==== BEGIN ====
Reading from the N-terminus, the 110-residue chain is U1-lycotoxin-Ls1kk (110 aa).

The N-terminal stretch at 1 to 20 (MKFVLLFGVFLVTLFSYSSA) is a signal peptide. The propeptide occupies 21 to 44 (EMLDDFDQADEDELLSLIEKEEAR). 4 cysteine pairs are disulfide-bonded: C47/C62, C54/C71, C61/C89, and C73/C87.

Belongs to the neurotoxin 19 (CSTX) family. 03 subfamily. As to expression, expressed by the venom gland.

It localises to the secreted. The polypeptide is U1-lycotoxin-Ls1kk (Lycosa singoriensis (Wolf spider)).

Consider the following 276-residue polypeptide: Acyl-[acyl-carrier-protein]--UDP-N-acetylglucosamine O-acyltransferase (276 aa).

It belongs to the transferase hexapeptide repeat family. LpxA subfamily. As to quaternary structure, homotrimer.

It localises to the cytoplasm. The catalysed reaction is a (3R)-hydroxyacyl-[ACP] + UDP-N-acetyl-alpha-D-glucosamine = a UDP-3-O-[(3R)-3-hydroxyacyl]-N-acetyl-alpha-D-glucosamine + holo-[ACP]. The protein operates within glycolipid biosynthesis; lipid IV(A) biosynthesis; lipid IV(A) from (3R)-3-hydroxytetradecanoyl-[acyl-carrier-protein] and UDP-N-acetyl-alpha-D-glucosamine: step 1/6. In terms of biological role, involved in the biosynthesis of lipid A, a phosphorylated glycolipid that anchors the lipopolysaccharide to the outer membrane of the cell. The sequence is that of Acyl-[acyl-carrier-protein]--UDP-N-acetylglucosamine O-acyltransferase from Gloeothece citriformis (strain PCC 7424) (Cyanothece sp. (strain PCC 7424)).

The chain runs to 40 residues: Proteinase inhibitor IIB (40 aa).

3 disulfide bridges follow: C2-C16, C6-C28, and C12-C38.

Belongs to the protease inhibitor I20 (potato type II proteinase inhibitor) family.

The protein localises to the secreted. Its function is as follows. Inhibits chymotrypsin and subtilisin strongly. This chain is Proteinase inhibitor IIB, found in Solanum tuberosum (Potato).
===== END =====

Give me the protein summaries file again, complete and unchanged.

Reading from the N-terminus, the 110-residue chain is U1-lycotoxin-Ls1kk (110 aa).

The N-terminal stretch at 1 to 20 (MKFVLLFGVFLVTLFSYSSA) is a signal peptide. The propeptide occupies 21 to 44 (EMLDDFDQADEDELLSLIEKEEAR). 4 cysteine pairs are disulfide-bonded: C47/C62, C54/C71, C61/C89, and C73/C87.

Belongs to the neurotoxin 19 (CSTX) family. 03 subfamily. As to expression, expressed by the venom gland.

It localises to the secreted. The polypeptide is U1-lycotoxin-Ls1kk (Lycosa singoriensis (Wolf spider)).

Consider the following 276-residue polypeptide: Acyl-[acyl-carrier-protein]--UDP-N-acetylglucosamine O-acyltransferase (276 aa).

It belongs to the transferase hexapeptide repeat family. LpxA subfamily. As to quaternary structure, homotrimer.

It localises to the cytoplasm. The catalysed reaction is a (3R)-hydroxyacyl-[ACP] + UDP-N-acetyl-alpha-D-glucosamine = a UDP-3-O-[(3R)-3-hydroxyacyl]-N-acetyl-alpha-D-glucosamine + holo-[ACP]. The protein operates within glycolipid biosynthesis; lipid IV(A) biosynthesis; lipid IV(A) from (3R)-3-hydroxytetradecanoyl-[acyl-carrier-protein] and UDP-N-acetyl-alpha-D-glucosamine: step 1/6. In terms of biological role, involved in the biosynthesis of lipid A, a phosphorylated glycolipid that anchors the lipopolysaccharide to the outer membrane of the cell. The sequence is that of Acyl-[acyl-carrier-protein]--UDP-N-acetylglucosamine O-acyltransferase from Gloeothece citriformis (strain PCC 7424) (Cyanothece sp. (strain PCC 7424)).

The chain runs to 40 residues: Proteinase inhibitor IIB (40 aa).

3 disulfide bridges follow: C2-C16, C6-C28, and C12-C38.

Belongs to the protease inhibitor I20 (potato type II proteinase inhibitor) family.

The protein localises to the secreted. Its function is as follows. Inhibits chymotrypsin and subtilisin strongly. This chain is Proteinase inhibitor IIB, found in Solanum tuberosum (Potato).